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    BarbadosBarbados, like many islands in the Caribbean, is a popular destination because of its beautiful beaches and pleasant weather. It also offers a fine array of restaurants, bars, nightclubs and historic sites. For those who love outdoor activities, there is no shortage of water sports and natural wonders to explore, with the best way to navigate the island being by car.

    Driving Tips for Barbados

    Driving in Barbados can have its challenges for those who are not familiar with driving in the region. The road conditions in Barbados are generally good but drivers should be careful of potholes outside of the main city. The roads here can be narrow, so take precaution when travelling at night and be on the look out for pedestrians and cyclists.

    Driving licences: a temporary Barbados driving permit, valid for two or 12 months, is required. This permit can be obtained from car hire companies or police stations upon production of a UK driver’s licence.

    Which side does Barbados drive on: the left.

    Speed limits:
    In the city: 20mph (32kph)
    On country roads: 37mph (60kph)
    On highways: 45mph (72kph)

    Alcohol limits: 0.08 per cent; on par with the UK limit.

    Driving age: 21 years.

    Seatbelts: it is illegal to drive or travel as a passenger without a seatbelt. Children under the age of five must be properly restrained in a car seat.

    Mobile phones and GPS: talking on a handheld phone is not permitted when driving; however, hands-free devices are allowed. GPS is useful for navigating Barbados.

    Cost of fuel in Barbados: slightly cheaper compared to the UK.

    Car hire and fuel payment: most petrol stations and car hire depots accept credit card payment. Prior notification of travel plans should be given to the credit card supplier.

    Insurance: third-party, and often collision damage waiver, insurance is included with car hire; however, excess insurance to cover damage to car tyres is recommended.

    Traffic and parking: it is advisable to park only where there is a ‘P’ sign. Another option is to park in a paid car park. Parking elsewhere could result in a parking fine. Traffic is not normally an issue outside of commuter hours.


    Taxis in Barbados are affordable and easily identified by the letter ‘Z’ on their licence plate. It is easy to hail a taxi; often drivers will stop to ask you if you need a ride. Visitors can also make prior arrangements for taxi pick-ups and even specify a specific luxury model of taxi. Most taxis do not operate with a meter but rather a standard price system depending on your destination, so it is prudent to verify the cost prior to your trip. Expect fares of around £15 between the airport and Bridgetown Harbour.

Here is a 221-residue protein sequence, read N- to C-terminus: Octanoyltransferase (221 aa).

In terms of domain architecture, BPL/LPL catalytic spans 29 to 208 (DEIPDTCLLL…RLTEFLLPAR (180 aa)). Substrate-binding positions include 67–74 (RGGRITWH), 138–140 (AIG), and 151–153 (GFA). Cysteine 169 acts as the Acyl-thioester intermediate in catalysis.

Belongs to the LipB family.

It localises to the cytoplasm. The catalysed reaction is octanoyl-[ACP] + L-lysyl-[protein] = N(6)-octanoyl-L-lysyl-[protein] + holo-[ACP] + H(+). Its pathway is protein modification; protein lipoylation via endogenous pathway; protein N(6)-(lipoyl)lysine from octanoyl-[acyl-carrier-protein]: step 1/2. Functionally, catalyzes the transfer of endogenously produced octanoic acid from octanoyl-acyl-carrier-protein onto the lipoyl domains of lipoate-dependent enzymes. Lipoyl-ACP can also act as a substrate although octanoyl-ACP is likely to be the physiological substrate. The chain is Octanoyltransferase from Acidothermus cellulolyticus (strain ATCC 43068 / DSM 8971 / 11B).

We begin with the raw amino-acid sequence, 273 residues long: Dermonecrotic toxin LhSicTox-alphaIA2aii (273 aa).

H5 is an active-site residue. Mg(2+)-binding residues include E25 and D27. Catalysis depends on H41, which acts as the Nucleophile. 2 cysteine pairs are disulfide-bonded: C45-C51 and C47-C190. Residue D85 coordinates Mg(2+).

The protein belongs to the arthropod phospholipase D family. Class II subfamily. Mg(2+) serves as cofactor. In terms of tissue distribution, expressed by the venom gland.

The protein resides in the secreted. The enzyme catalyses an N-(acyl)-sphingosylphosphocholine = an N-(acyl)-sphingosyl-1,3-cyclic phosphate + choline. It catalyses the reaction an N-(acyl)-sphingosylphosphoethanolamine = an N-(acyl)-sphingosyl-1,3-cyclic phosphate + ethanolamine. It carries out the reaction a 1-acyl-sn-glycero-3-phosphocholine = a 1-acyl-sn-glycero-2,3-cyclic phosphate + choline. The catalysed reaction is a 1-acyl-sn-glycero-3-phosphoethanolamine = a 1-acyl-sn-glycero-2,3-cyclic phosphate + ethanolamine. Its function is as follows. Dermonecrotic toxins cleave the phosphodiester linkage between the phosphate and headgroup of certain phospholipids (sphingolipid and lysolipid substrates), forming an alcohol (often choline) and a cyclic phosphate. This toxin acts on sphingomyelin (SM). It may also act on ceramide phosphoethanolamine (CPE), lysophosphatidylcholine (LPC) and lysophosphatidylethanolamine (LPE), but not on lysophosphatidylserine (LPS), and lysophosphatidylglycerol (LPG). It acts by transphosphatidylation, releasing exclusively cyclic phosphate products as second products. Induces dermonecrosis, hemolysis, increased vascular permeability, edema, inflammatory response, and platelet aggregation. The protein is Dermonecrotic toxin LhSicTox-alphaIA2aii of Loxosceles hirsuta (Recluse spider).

Buses offer a convenient and cheap way to travel in Barbados, especially when travelling short distances such as from your hotel to restaurants, shops and beaches. It is a good idea to flag down the bus even when standing at a designated bus stop. The large public buses are the safest option as private vans and minibuses often violate local speed limits. Fares are cheap at around £0.60 per ride.

    Cruise ships dock at Bridgetown, from where taxis and buses shuttle visitors to the resorts. Private yachts and catamarans are available for charter around the island, with day cruises starting at around £45 per person.

    Most tourists enter through Grantley Adams International Airport, which sits less than 10 miles from Bridgetown, roughly a £0.60 bus ride away. The airport receives year-round flights from London-Gatwick with British Airways and Virgin Atlantic Airways, as well as seasonal and charter flights from the UK.


    Exploring Barbados

    St. John’s Parish Church in Saint John was built in 1836 on an east coast plot of land where previous churches had been built since the 1600s. This particular church was built in a Gothic style with a hand-crafted staircase and pulpit. From the vantage point of the churchyard, visitors are treated to a spectacular view of the jagged coastline and moss-covered family vaults.

    For history, tourists should head to the site of Historic Bridgetown and its Garrison. The Barbados Museum is housed in a former British military prison of the 19th century. The exhibits here span the time from when the first coral islands appeared until independence from British rule and everything in between.

    In the St. Michael Parish portion of the island, visitors will find the Mount Gay Rum Distillery. Tours which allow visitors to witness how rum is made from the staple product of the country, sugar cane, are available. With a prior reservation, visitors are treated to a lunch tour that culminates in an authentic Bajan meal.


    Barbados’ tropical weather is one of the main attractions of the island. It is sunny and hot throughout the year, with temperatures only fluctuating between 28 and 30°C and with just enough rain to sustain the island’s beautiful flora. The best time to visit is from December until April when rainfall is at its lowest. Hurricane season typically runs from June through October, but big storms only hit the island about once every 10 years, with warnings usually made well in advance.